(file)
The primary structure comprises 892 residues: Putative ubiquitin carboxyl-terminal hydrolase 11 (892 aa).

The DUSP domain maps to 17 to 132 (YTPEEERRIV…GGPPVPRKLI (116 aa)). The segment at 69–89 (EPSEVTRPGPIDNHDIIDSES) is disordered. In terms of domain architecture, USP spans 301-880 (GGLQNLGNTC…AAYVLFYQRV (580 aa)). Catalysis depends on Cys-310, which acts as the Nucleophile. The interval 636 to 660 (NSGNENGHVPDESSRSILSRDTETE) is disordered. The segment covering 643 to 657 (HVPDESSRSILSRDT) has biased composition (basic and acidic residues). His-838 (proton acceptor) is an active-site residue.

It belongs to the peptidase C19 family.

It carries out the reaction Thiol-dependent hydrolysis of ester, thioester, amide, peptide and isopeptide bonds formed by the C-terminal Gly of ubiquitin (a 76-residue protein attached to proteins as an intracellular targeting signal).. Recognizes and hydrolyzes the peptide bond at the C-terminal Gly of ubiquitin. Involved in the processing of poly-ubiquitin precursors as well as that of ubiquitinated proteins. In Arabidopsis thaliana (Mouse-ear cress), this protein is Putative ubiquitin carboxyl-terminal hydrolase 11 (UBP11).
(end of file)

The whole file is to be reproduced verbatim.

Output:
The primary structure comprises 892 residues: Putative ubiquitin carboxyl-terminal hydrolase 11 (892 aa).

The DUSP domain maps to 17 to 132 (YTPEEERRIV…GGPPVPRKLI (116 aa)). The segment at 69–89 (EPSEVTRPGPIDNHDIIDSES) is disordered. In terms of domain architecture, USP spans 301-880 (GGLQNLGNTC…AAYVLFYQRV (580 aa)). Catalysis depends on Cys-310, which acts as the Nucleophile. The interval 636 to 660 (NSGNENGHVPDESSRSILSRDTETE) is disordered. The segment covering 643 to 657 (HVPDESSRSILSRDT) has biased composition (basic and acidic residues). His-838 (proton acceptor) is an active-site residue.

It belongs to the peptidase C19 family.

It carries out the reaction Thiol-dependent hydrolysis of ester, thioester, amide, peptide and isopeptide bonds formed by the C-terminal Gly of ubiquitin (a 76-residue protein attached to proteins as an intracellular targeting signal).. Recognizes and hydrolyzes the peptide bond at the C-terminal Gly of ubiquitin. Involved in the processing of poly-ubiquitin precursors as well as that of ubiquitinated proteins. In Arabidopsis thaliana (Mouse-ear cress), this protein is Putative ubiquitin carboxyl-terminal hydrolase 11 (UBP11).